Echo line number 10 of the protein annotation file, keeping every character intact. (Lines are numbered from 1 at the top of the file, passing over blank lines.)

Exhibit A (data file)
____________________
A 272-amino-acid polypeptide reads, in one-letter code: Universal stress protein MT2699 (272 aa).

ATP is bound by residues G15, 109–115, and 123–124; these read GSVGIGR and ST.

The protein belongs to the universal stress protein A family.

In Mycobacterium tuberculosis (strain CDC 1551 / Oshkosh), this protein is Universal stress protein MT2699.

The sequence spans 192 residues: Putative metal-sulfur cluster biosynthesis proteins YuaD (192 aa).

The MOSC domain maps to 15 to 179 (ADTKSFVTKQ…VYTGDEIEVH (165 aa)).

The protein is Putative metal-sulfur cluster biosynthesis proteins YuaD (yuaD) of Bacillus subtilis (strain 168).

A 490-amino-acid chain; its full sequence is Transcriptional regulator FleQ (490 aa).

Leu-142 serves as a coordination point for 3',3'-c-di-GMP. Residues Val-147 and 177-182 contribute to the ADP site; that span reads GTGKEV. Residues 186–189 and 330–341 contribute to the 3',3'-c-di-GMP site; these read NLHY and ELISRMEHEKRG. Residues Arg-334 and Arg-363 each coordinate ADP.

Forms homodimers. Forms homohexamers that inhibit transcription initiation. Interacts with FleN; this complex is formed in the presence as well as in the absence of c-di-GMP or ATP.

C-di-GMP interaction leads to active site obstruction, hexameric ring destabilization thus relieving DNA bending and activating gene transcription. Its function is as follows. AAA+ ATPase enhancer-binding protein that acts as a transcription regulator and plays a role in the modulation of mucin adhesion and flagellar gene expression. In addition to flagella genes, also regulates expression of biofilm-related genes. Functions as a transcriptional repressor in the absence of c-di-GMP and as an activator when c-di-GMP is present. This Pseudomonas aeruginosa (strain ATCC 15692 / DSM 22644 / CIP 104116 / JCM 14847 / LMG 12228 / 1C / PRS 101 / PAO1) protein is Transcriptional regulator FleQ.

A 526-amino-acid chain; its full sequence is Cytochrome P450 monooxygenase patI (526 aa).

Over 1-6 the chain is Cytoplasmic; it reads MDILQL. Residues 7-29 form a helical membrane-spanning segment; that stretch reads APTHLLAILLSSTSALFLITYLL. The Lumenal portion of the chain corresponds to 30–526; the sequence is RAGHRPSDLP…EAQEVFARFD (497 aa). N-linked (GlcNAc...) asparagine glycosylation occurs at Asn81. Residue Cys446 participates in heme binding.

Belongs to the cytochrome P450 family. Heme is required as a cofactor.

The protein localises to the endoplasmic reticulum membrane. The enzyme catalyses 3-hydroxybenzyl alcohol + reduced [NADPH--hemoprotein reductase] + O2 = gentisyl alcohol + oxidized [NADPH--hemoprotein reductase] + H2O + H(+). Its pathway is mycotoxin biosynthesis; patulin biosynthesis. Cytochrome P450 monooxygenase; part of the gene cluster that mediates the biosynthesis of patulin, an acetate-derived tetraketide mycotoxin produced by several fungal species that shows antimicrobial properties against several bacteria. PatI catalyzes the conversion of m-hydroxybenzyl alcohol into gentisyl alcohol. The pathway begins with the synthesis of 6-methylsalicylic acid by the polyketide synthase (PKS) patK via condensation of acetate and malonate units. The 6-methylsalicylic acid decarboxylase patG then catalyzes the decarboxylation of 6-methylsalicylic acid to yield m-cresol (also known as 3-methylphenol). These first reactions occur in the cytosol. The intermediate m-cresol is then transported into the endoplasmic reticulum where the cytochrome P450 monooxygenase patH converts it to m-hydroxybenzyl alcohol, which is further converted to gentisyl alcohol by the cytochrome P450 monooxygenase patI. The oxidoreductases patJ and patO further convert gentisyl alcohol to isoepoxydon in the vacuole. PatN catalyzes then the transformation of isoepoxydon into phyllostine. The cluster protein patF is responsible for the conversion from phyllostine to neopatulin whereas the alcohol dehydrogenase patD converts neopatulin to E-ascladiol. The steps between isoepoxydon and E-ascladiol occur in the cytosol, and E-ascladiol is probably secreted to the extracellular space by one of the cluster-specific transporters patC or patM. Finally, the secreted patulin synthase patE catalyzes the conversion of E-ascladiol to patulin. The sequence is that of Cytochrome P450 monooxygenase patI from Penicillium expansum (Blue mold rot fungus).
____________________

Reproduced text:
Forms homodimers. Forms homohexamers that inhibit transcription initiation. Interacts with FleN; this complex is formed in the presence as well as in the absence of c-di-GMP or ATP.